Differentiating Between Restrictive and nonrestrictive Clauses
Restrictive and nonrestrictive clauses can be challenging to grasp, even for native speakers. In this article, we’ll explore the difference between restrictive and nonrestrictive clauses using simple explanations and new examples.
First, let’s start by understanding what a clause is.
Be cautious; the word “clause” itself is a noun, and we explained it in a previous post on our website. However, the kind of clause we’re discussing here is grammatical.
Almost every sentence contains a clause or is a clause. Technically, it’s a group of words with a verb or subject. Think of it as the part of the sentence used to describe the topic or idea you’re talking about.
Basic Types of Clauses
Every sentence must have a main clause or main idea. For example, the main clause in the following sentence is an action.
Main clauses or sentences like this one can stand alone and make sense on their own.
Longer sentences may have several clauses. One clause will be the main idea, while the others will be subordinate clauses, providing additional information that relies on the main clause to make sense.
My dog loves to run but gets hot very quickly.
Subordinate clauses, which are secondary information, can’t stand alone and need the main clause to be understood.
Now, let’s dive into the concept of restrictive and nonrestrictive clauses.
Restrictive And Nonrestrictive Clauses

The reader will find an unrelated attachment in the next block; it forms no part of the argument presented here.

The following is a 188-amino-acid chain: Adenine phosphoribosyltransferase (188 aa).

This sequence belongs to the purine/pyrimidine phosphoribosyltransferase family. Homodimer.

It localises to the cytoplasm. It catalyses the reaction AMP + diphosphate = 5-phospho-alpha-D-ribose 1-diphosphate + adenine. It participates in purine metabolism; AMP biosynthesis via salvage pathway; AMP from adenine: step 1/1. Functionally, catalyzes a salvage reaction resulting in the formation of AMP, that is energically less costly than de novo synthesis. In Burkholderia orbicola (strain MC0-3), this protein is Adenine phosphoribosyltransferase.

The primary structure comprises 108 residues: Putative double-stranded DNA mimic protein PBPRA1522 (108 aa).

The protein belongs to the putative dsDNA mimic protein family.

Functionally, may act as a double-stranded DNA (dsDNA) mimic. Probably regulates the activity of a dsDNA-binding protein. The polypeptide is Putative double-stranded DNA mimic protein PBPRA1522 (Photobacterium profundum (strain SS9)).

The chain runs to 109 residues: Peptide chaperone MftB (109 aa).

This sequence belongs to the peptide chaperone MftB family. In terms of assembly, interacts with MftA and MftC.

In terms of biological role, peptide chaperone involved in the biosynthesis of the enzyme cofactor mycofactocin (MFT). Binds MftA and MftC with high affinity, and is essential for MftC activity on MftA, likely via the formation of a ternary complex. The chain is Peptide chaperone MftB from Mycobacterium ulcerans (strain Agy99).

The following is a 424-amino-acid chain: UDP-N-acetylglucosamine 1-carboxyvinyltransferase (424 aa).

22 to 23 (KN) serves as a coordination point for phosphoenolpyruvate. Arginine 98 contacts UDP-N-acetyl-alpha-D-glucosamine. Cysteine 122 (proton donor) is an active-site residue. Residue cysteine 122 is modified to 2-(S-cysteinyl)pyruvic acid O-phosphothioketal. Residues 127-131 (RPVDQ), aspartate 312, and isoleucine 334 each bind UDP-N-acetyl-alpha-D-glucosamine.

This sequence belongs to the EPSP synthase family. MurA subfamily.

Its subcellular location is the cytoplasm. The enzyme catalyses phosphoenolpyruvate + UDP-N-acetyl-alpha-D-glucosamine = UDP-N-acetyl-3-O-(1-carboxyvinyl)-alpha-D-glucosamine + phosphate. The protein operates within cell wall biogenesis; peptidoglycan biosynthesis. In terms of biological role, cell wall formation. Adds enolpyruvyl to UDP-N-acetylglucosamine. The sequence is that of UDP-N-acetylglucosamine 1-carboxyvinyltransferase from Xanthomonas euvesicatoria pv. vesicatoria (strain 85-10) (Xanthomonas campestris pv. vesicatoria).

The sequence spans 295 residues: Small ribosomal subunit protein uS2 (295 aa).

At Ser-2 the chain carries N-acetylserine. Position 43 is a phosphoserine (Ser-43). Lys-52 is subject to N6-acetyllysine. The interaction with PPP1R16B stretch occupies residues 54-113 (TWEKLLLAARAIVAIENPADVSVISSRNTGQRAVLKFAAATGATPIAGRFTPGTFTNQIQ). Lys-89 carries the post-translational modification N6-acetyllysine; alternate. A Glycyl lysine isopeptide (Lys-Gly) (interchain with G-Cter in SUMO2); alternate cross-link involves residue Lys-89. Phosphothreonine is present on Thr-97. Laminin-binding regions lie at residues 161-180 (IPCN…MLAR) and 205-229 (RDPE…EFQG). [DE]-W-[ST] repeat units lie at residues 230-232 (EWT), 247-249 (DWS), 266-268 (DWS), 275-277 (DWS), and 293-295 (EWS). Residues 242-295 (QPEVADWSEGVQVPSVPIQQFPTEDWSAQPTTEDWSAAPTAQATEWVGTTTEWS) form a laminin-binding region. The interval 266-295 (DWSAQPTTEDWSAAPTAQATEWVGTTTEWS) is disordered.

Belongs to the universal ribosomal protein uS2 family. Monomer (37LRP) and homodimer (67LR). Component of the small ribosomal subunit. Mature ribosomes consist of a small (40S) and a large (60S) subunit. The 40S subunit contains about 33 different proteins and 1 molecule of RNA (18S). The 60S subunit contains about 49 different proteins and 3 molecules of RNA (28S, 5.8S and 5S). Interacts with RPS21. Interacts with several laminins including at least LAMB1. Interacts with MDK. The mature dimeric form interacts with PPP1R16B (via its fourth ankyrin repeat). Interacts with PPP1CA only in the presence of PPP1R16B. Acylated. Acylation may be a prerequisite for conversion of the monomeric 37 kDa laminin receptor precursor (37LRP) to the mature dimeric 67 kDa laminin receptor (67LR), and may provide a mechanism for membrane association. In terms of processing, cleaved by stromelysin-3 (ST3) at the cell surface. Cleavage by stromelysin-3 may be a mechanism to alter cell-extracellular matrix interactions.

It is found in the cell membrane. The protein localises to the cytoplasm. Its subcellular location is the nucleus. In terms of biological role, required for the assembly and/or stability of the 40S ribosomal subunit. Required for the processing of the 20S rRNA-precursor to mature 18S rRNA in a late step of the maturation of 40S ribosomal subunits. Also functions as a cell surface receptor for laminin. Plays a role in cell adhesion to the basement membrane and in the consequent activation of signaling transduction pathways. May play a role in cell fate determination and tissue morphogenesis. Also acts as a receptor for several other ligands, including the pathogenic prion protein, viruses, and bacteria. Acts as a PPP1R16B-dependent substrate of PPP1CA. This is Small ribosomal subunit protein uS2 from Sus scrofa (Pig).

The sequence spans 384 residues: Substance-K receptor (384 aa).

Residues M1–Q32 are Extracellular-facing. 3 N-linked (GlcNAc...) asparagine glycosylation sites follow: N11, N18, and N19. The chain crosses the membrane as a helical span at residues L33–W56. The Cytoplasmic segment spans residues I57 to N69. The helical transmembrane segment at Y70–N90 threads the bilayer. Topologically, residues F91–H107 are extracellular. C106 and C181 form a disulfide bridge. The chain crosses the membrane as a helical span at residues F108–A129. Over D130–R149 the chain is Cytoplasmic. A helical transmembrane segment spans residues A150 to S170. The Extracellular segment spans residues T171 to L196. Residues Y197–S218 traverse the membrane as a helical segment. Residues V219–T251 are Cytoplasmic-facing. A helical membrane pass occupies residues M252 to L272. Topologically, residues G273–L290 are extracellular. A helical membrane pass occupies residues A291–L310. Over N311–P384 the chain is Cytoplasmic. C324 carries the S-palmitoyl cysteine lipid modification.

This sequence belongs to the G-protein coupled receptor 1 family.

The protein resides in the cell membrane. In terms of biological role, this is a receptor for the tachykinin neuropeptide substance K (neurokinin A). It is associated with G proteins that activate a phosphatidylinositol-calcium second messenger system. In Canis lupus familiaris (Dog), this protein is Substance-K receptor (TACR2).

Restrictive and nonrestrictive clauses provide information related to the main clause. We create them by combining the following types of clauses:
Relative pronouns like who, what, which, when, where, and that are used to begin relative clauses.
Adjective clauses modify a noun or pronoun. They always have a subject and verb and start with words like which or that. They answer questions about quantity or some other detail.
Interestingly, many people see relative and adjective clauses as the same, even though we distinguish them, as they often have similar meanings.
Sometimes, because some sentences can be understood in more than one way, restrictive and nonrestrictive clauses help us understand the precise meaning of the main clause or sentence.
Restrictive (Essential) Clauses
A restrictive clause is a vital part of the sentence that provides information necessary to understand how a noun should be interpreted. Restrictive clauses usually do not use commas, and removing them would change the phrase’s meaning.
These clauses are essential to the sentence’s intended purpose, which is why they are also called essential clauses.
Here are a few examples of restrictive clauses in italics, along with reasons why we can’t change them:
- I drove to Paris with the woman who used to live there.
- The painting which you spilled water on is a priceless masterpiece.
As you can see, the restrictive clause not only describes the noun but also offers valuable information about the noun’s identity.
Nonrestrictive (Nonessential) Clauses
A nonrestrictive clause is unnecessary, as it provides more information than is needed to understand the entire sentence. Commas or even brackets often set off this additional information. If we removed a nonrestrictive clause from a sentence, the meaning wouldn’t change.
Here are some examples of nonrestrictive clauses:
- Michael Jordan, a famous basketball player, played professional baseball for a few years with a well-known team.
- Jenny, who is our boss, ordered us to report to her office at the end of the day.
Clauses are part of our everyday speech. Learning correct sentence structure and word order will help you avoid any confusion about them. Instead of trying to memorize grammar rules about restrictive and nonrestrictive clauses, just ask yourself this question before speaking:
Is the information necessary for the sentence to be correctly understood, or is it just extra information?
The answer will help you determine if it is restrictive or not.
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